The CAMS 51 was a transport flying boat built in France in the mid-1920s. Designed as a private venture by Chantiers Aéro-Maritimes de la Seine (CAMS), it was a conventional biplane with two radial engines mounted in a tractor-pusher installation in the interplane gap. One example (the 51C) was sold to Aéropostale, which used it for tests in preparation for transatlantic services. CAMS also built a militarised version as the 51R3 in the hopes of interesting the French Navy in it as a reconnaissance aircraft, but no order was forthcoming. A final aircraft was built as a record-breaking machine originally designated 51-3 R that broke the world payload-to-altitude record on 18 August 1927 by lifting 2,000 kg to 4,684 m (15,368 ft). This aircraft was later used as a pathfinder for French airmail routes to South America.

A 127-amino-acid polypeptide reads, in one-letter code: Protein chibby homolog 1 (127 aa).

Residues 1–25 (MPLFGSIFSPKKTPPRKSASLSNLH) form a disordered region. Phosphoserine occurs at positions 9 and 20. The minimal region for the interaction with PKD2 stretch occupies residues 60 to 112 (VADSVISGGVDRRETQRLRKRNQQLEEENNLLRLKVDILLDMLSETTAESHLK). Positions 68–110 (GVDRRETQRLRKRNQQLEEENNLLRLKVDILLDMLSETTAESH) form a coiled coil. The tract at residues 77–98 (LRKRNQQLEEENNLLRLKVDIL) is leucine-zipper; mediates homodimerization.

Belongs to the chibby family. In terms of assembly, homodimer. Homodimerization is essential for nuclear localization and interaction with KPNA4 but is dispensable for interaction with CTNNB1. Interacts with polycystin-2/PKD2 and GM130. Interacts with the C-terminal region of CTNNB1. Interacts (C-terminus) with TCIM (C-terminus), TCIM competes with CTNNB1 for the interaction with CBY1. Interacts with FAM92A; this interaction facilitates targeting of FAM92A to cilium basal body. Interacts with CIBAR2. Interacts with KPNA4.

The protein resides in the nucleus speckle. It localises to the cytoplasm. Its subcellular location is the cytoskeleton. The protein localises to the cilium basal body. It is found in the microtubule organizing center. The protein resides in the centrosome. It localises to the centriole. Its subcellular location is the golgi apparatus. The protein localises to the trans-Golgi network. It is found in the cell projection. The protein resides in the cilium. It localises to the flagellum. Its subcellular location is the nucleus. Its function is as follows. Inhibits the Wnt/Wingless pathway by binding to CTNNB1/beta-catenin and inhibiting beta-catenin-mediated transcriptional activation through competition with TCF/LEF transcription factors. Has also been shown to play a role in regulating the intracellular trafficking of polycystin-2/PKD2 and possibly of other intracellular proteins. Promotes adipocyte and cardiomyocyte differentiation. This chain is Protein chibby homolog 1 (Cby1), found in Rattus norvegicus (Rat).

|Role||Transport and patrol flying boat|
- Crew: two
- Capacity: four passengers
- Length: 13.78 m (45 ft 2 in)
- Wingspan: 20.40 m (66 ft 11 in)
- Height: 5.00 m (16 ft 5 in)
- Wing area: 115.0 m2 (1,237 sq ft)
- Empty weight: 3,150 kg (6,945 lb)
- Gross weight: 5,150 kg (11,354 lb)
- Powerplant: 2 × Gnome et Rhône 9Aa (licence-built Bristol Jupiter) , 283 kW (380 hp) each
- Maximum speed: 200 km/h (125 mph, 109 kn)
- Range: 100 km (620 mi, 540 nmi)
- Service ceiling: 4,600 m (15,100 ft)
- Taylor, Michael J. H. (1989). Jane's Encyclopedia of Aviation. London: Studio Editions. p. 226.